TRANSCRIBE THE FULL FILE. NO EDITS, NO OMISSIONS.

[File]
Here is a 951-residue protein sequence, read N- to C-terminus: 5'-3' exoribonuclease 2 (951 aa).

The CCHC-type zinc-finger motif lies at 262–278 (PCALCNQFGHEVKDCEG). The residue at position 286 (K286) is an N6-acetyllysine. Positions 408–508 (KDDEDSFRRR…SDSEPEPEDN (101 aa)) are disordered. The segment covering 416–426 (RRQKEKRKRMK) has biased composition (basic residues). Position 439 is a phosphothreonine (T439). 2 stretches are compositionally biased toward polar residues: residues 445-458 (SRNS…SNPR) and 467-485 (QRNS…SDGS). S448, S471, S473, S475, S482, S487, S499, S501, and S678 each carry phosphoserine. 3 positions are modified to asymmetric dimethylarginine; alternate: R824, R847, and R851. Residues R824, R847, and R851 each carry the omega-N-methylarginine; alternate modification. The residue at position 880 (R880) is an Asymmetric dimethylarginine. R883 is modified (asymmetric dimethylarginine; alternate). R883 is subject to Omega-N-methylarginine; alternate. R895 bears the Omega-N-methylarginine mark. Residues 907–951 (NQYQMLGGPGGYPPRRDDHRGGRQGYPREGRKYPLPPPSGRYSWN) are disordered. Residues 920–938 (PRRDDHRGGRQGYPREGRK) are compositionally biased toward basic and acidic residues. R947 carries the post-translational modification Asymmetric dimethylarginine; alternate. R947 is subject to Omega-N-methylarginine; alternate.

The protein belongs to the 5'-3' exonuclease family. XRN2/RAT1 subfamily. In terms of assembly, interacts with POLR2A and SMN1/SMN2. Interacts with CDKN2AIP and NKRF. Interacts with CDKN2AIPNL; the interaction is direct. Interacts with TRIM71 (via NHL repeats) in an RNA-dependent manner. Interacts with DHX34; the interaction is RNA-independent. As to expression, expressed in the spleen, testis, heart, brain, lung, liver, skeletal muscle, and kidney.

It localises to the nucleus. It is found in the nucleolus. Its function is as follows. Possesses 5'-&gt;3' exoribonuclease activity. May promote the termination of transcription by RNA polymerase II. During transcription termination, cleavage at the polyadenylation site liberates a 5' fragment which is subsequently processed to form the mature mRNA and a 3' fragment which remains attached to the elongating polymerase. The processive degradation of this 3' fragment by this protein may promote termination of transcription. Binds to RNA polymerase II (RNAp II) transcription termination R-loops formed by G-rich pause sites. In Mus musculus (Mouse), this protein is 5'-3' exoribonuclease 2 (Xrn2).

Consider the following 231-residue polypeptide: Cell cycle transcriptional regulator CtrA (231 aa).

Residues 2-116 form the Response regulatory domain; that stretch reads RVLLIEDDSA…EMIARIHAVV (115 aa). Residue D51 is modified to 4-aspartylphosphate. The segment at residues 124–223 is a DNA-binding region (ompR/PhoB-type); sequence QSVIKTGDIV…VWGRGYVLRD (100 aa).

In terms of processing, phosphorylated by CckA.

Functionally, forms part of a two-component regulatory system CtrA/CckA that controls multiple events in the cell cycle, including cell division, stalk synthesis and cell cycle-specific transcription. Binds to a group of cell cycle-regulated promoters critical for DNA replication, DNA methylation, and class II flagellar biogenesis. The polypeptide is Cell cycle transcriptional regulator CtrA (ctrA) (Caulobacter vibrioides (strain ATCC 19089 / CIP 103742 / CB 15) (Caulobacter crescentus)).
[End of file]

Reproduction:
Here is a 951-residue protein sequence, read N- to C-terminus: 5'-3' exoribonuclease 2 (951 aa).

The CCHC-type zinc-finger motif lies at 262–278 (PCALCNQFGHEVKDCEG). The residue at position 286 (K286) is an N6-acetyllysine. Positions 408–508 (KDDEDSFRRR…SDSEPEPEDN (101 aa)) are disordered. The segment covering 416–426 (RRQKEKRKRMK) has biased composition (basic residues). Position 439 is a phosphothreonine (T439). 2 stretches are compositionally biased toward polar residues: residues 445-458 (SRNS…SNPR) and 467-485 (QRNS…SDGS). S448, S471, S473, S475, S482, S487, S499, S501, and S678 each carry phosphoserine. 3 positions are modified to asymmetric dimethylarginine; alternate: R824, R847, and R851. Residues R824, R847, and R851 each carry the omega-N-methylarginine; alternate modification. The residue at position 880 (R880) is an Asymmetric dimethylarginine. R883 is modified (asymmetric dimethylarginine; alternate). R883 is subject to Omega-N-methylarginine; alternate. R895 bears the Omega-N-methylarginine mark. Residues 907–951 (NQYQMLGGPGGYPPRRDDHRGGRQGYPREGRKYPLPPPSGRYSWN) are disordered. Residues 920–938 (PRRDDHRGGRQGYPREGRK) are compositionally biased toward basic and acidic residues. R947 carries the post-translational modification Asymmetric dimethylarginine; alternate. R947 is subject to Omega-N-methylarginine; alternate.

The protein belongs to the 5'-3' exonuclease family. XRN2/RAT1 subfamily. In terms of assembly, interacts with POLR2A and SMN1/SMN2. Interacts with CDKN2AIP and NKRF. Interacts with CDKN2AIPNL; the interaction is direct. Interacts with TRIM71 (via NHL repeats) in an RNA-dependent manner. Interacts with DHX34; the interaction is RNA-independent. As to expression, expressed in the spleen, testis, heart, brain, lung, liver, skeletal muscle, and kidney.

It localises to the nucleus. It is found in the nucleolus. Its function is as follows. Possesses 5'-&gt;3' exoribonuclease activity. May promote the termination of transcription by RNA polymerase II. During transcription termination, cleavage at the polyadenylation site liberates a 5' fragment which is subsequently processed to form the mature mRNA and a 3' fragment which remains attached to the elongating polymerase. The processive degradation of this 3' fragment by this protein may promote termination of transcription. Binds to RNA polymerase II (RNAp II) transcription termination R-loops formed by G-rich pause sites. In Mus musculus (Mouse), this protein is 5'-3' exoribonuclease 2 (Xrn2).

Consider the following 231-residue polypeptide: Cell cycle transcriptional regulator CtrA (231 aa).

Residues 2-116 form the Response regulatory domain; that stretch reads RVLLIEDDSA…EMIARIHAVV (115 aa). Residue D51 is modified to 4-aspartylphosphate. The segment at residues 124–223 is a DNA-binding region (ompR/PhoB-type); sequence QSVIKTGDIV…VWGRGYVLRD (100 aa).

In terms of processing, phosphorylated by CckA.

Functionally, forms part of a two-component regulatory system CtrA/CckA that controls multiple events in the cell cycle, including cell division, stalk synthesis and cell cycle-specific transcription. Binds to a group of cell cycle-regulated promoters critical for DNA replication, DNA methylation, and class II flagellar biogenesis. The polypeptide is Cell cycle transcriptional regulator CtrA (ctrA) (Caulobacter vibrioides (strain ATCC 19089 / CIP 103742 / CB 15) (Caulobacter crescentus)).